If you were coming from anywhere else in the country you had to fly via Saigon first. There are no competing flights from Saigon either, so the flights are more expensive than anywhere else. My return flight was the most expensive domestic ticket I’ve ever bought here.
Con Dao Airport is wedged between two beaches with no room to expand. The runway is too short for A320/737 aircraft that is used by most low-cost airlines, so Bamboo Airways have expanded their fleet to include Embraer 195 jets. They are smaller aircraft that can land on the runway at Con Dao, and have the range to travel to the north of Vietnam.
Bamboo’s strategy has been to open up completely new markets. The book Blue Ocean Strategy describes how business can be found in unexplored market spaces, finding new demand and making the competition irrelevant. In this case, Bamboo Airways has invested in smaller jets that can land at Con Dao, and started offering direct flights from provincial northern cities. Instead of this new airline just offering the usual routes between Hanoi and Saigon, it’s offering flights from Vinh, Hai Phong, and Thanh Hoa to Con Dao. There is a stronger pilgrimage market from the north, especially with northern revolutionaries being imprisoned here. When I departed I counted five flights in one day from Hanoi.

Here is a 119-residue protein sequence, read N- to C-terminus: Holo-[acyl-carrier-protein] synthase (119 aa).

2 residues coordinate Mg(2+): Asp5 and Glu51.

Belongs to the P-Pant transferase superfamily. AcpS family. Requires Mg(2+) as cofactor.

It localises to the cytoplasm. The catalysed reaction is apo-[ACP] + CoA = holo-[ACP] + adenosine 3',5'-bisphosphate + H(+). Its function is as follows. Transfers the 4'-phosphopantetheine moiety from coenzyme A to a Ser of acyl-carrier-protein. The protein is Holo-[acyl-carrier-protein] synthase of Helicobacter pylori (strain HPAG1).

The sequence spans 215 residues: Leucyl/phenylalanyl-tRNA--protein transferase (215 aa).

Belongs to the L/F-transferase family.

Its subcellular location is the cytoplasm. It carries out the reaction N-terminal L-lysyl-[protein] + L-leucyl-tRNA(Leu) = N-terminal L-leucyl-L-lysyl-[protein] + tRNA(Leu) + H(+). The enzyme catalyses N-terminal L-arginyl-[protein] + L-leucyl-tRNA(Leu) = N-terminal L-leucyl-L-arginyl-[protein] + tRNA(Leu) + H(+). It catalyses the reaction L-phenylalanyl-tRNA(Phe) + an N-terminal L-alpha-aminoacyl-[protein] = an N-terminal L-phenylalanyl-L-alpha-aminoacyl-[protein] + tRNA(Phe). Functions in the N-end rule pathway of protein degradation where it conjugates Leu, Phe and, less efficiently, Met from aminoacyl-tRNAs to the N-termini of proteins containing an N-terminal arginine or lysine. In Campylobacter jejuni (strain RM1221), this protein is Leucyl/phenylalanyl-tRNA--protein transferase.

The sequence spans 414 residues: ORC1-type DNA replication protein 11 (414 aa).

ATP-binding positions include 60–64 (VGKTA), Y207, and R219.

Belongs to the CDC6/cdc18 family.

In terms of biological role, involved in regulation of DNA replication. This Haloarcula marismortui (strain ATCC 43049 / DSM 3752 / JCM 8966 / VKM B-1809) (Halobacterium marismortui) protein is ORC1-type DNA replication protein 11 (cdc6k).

With a steady stream of domestic tourists, there are plenty of budget hotel options to choose from. The prices are slightly higher than for comparable accommodation on the mainland, but overall it’s still a good deal here. I stayed at the Red Hotel for $16.69 USD per night, and this was a good budget hotel option.
Even though Con Dao is a tropical island, it’s not really a beach holiday destination. Its remote location and mountainous topography prevent it from becoming the next beach boom town. If you want a hotel by the beach, then the municipal beach at An Hai Beach is where to be.